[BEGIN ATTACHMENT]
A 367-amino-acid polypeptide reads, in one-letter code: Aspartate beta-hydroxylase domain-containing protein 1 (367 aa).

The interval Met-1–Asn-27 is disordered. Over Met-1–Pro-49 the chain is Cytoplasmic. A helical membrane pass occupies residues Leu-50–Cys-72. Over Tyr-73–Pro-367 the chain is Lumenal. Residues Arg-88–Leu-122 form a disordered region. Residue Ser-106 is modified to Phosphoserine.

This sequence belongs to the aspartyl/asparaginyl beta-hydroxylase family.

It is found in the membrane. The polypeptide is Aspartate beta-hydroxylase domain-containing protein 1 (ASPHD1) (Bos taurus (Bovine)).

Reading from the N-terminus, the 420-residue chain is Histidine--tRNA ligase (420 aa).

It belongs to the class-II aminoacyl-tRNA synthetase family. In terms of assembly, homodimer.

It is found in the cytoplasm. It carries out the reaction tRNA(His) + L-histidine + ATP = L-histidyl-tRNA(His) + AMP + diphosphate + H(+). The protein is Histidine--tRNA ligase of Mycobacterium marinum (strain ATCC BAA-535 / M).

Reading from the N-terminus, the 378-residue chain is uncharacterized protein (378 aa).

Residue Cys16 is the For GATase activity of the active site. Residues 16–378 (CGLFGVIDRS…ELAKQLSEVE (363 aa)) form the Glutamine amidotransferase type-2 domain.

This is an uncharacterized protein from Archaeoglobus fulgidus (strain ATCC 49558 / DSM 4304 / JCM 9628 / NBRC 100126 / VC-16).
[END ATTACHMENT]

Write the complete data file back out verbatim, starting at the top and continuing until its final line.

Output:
A 367-amino-acid polypeptide reads, in one-letter code: Aspartate beta-hydroxylase domain-containing protein 1 (367 aa).

The interval Met-1–Asn-27 is disordered. Over Met-1–Pro-49 the chain is Cytoplasmic. A helical membrane pass occupies residues Leu-50–Cys-72. Over Tyr-73–Pro-367 the chain is Lumenal. Residues Arg-88–Leu-122 form a disordered region. Residue Ser-106 is modified to Phosphoserine.

This sequence belongs to the aspartyl/asparaginyl beta-hydroxylase family.

It is found in the membrane. The polypeptide is Aspartate beta-hydroxylase domain-containing protein 1 (ASPHD1) (Bos taurus (Bovine)).

Reading from the N-terminus, the 420-residue chain is Histidine--tRNA ligase (420 aa).

It belongs to the class-II aminoacyl-tRNA synthetase family. In terms of assembly, homodimer.

It is found in the cytoplasm. It carries out the reaction tRNA(His) + L-histidine + ATP = L-histidyl-tRNA(His) + AMP + diphosphate + H(+). The protein is Histidine--tRNA ligase of Mycobacterium marinum (strain ATCC BAA-535 / M).

Reading from the N-terminus, the 378-residue chain is uncharacterized protein (378 aa).

Residue Cys16 is the For GATase activity of the active site. Residues 16–378 (CGLFGVIDRS…ELAKQLSEVE (363 aa)) form the Glutamine amidotransferase type-2 domain.

This is an uncharacterized protein from Archaeoglobus fulgidus (strain ATCC 49558 / DSM 4304 / JCM 9628 / NBRC 100126 / VC-16).